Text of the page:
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Identification and characterization of genes involved in Arabidopsis thaliana cell wall acetylation

  • Author(s): de Souza, Amancio Jose
  • Advisor(s): Pauly, Markus
  • et al.
Abstract

Most non-cellulosic plant cell wall polysaccharides including the hemicellulose xyloglucan and the pectic polysaccharides can be O-acetylated. This feature has direct significance in the use of these polymers in the food and biofuel industry. For example, increased pectin acetylation can reduce its gelling abilities and is hence detrimental in its application as a food thickener or emulsifier. In general, plant biomass with wall polymers with high acetate content can negatively influence biomass hydrolysis by fungal enzymes and interfere with downstream fermentation by yeasts.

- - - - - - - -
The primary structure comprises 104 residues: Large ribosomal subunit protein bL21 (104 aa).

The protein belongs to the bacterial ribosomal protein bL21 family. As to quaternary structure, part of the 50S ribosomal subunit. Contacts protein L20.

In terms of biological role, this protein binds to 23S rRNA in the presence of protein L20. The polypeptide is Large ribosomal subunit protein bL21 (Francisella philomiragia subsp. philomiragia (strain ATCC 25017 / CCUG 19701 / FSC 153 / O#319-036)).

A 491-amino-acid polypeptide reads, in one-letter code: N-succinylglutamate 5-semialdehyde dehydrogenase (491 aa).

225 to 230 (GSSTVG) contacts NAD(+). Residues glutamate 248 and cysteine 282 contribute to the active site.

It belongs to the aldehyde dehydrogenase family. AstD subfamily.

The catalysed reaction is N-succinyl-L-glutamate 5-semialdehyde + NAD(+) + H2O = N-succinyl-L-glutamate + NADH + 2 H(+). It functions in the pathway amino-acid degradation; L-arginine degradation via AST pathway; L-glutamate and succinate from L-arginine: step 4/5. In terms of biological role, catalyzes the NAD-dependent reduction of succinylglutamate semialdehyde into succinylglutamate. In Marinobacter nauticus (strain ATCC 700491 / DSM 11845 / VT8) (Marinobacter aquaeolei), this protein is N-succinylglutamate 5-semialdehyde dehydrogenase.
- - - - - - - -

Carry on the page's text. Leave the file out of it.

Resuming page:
Genetic and biochemical approaches were used to identify genes involved in wall polymer acetylation in the model species Arabidopsis. A forward genetics approach was able to identify wall acetylation differences within a population of Arabidopsis ecotypes in both total wall acetate and xyloglucan O-acetylation. One of these naturally occurring mutant alleles of a recently identified putative xyloglucan acetyltransferase (AXY4) was found in the Ty-0 ecotype. Ty-0 completely lacks xyloglucan acetyl-substituents in roots and leaves, suggesting that the lack of XyG acetylation does not compromise the fitness of the ecotype in its ecological niche. In an attempt to further characterize the AXY4 protein, and characterize peptide domains involved in cell wall polymer recognition, a functional domain swap approach was utilized without success. A biochemical approach to identify and purify a putative xyloglucan acetylesterase was attempted also without success. Another way to modulate wall acetylation is by apoplastic plant acetylesterases, which naturally remove acetyl-substituents on polymers. To characterize genes in the Pectin acetyl esterase gene family in Arabidopsis thaliana, reverse genetics was used and lead to the identification of two genes responsible for altering wall acetate levels of pectins. Further pectin fractionation experiments suggest that PAE8 and PAE9 act predominantly but distinctively on pectic rhamnogalacturonan I. Pectin acetylesterase activity was demonstrated in vitro for the proteins encoded by PAE8 and PAE9. Through genetic means it is possible to increase wall acetate content, but this modification lead to a reduction in Arabidopsis inflorescence size giving insights about the function of acetylation of pectins.

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